21 weeks down, 6 to go [Archive] - Glock Talk

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KiloBravo
11-11-2012, 14:46
I have six weeks left at the academy. It is not over yet, so I am still continuing to push. I am beyond ready for it to be over so that I can start the actual career that I signed up for.

Please continue to keep me in your thoughts and prayers. I sure do appreciate it. :wavey:

DaBigBR
11-11-2012, 14:52
Thanks for the update. Home stretch!

trdvet
11-11-2012, 15:00
Almost there!

kgain673
11-11-2012, 15:00
get your mind ready for field training, field training is harder then the academy by far. And I went to a live in academy as well. Nothing can get you ready for that " What the Hell do I do ?" moment/s you have on field training. If you have a good trainer he will push you to your limits, so when you get cut loose you can take care of yourself. I had a harddddddd ass for a field trainer (top guy at the barrack). Good luck in the last stages of the academy, what ever you do PROTECT YOUR BODY, DON'T DO ANYTHING STUPID TO GET HURT! And don't freaking lie, we had one guy get fired the week of graduation for something that happened months prior.

Patchman
11-11-2012, 15:44
Six more weeks remaining of your paid vacation. Then you're going to get thrown into the real world. I know right now you must be going stir crazy, and suffering cabin fever with your fellow recruits, but savor the next six weeks.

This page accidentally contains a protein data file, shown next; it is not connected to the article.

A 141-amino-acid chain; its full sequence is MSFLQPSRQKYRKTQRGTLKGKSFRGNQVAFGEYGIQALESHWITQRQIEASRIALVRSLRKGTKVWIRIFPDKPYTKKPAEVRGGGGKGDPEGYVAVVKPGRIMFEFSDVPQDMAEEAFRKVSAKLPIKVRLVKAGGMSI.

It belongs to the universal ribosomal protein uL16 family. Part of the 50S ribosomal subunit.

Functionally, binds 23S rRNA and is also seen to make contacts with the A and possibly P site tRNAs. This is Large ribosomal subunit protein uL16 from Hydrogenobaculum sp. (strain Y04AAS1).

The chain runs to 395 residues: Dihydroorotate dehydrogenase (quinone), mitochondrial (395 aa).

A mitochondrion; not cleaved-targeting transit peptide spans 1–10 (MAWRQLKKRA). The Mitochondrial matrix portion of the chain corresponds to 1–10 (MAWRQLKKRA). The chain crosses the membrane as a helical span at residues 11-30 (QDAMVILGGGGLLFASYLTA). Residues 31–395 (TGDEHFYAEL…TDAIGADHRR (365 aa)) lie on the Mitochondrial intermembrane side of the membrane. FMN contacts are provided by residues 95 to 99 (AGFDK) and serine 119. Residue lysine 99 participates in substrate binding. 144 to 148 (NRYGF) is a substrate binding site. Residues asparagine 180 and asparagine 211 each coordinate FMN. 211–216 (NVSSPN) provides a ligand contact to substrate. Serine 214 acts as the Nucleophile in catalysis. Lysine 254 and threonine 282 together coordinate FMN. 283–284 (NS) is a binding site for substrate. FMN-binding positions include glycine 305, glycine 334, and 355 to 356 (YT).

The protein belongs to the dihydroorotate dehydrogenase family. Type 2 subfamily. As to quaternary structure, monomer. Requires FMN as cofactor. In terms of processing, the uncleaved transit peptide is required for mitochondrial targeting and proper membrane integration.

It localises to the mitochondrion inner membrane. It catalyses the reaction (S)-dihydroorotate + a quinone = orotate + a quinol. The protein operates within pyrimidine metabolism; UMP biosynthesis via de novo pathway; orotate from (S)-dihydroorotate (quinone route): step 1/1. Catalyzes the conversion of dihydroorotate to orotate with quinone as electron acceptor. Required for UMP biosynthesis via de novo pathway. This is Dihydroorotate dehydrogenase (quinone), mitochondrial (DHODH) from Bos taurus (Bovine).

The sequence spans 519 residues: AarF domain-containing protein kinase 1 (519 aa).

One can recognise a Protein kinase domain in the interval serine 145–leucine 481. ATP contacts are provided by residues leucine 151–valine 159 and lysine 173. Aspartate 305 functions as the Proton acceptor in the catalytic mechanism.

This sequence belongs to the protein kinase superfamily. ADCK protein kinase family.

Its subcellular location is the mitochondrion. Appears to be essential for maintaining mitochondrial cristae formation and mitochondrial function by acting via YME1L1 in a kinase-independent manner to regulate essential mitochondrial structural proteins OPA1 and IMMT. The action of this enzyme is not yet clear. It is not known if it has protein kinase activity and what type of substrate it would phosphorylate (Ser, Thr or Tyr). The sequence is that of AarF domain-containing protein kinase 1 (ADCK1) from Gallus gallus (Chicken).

If you need a phone call to be made, let me know. :whistling:

After all you've been through and have achieved, I'm excited for you!

Officer X
11-11-2012, 16:04
Keep the faith

Folsom_Prison
11-11-2012, 16:10
Hang in there Kyle!!

tusk212
11-11-2012, 16:19
I was just at your academy a few weeks ago.

RyanNREMTP
11-11-2012, 16:38
In other words in seven weeks you'll be wishing you were still in the academy.

Sent from my Federation issued communicator.

Vigilant
11-11-2012, 16:52
Best of wishes. When they turn you loose on the road, send us some business.

4949shooter
11-11-2012, 18:34
Graduation will be here before you know it.

rudeboy3
11-11-2012, 20:02
It should start getting fun soon...As for FTO, I actually kinda liked it, it was stressful, annoying at times but at the same time it was really good knowing that even if you didnt exactly know what to do, my FTO had my back. I had probably the some of the best FTOs in my department and I am grateful for that. Tell you what was stressful....The first day off FTO, im sure some of you guys know what I am talking about.

Agent6-3/8
11-12-2012, 00:39
Almost there!

As other have said, take care of yourself and don't get injured this late in the academy. One if the guys in my class busted up his elbow playing basketball the last week and was still on light duty as the rest of us were finishing FTO. A few months later.

FTO will be stressful, but focus on good officer safety and soaking up the knowledge your FTO is trying to pass on to you. Be formal, respectful and polite with your coworkers. My personal rule of thumb is to 'sir' everyone to death until they tell me not to. Keep your uniform neat and boots polished. No one expects you to know everything, but having a good attitude, looking squared away and practicing good officer safety will go a long way toward earning the trust and respect of your coworkers.


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Hack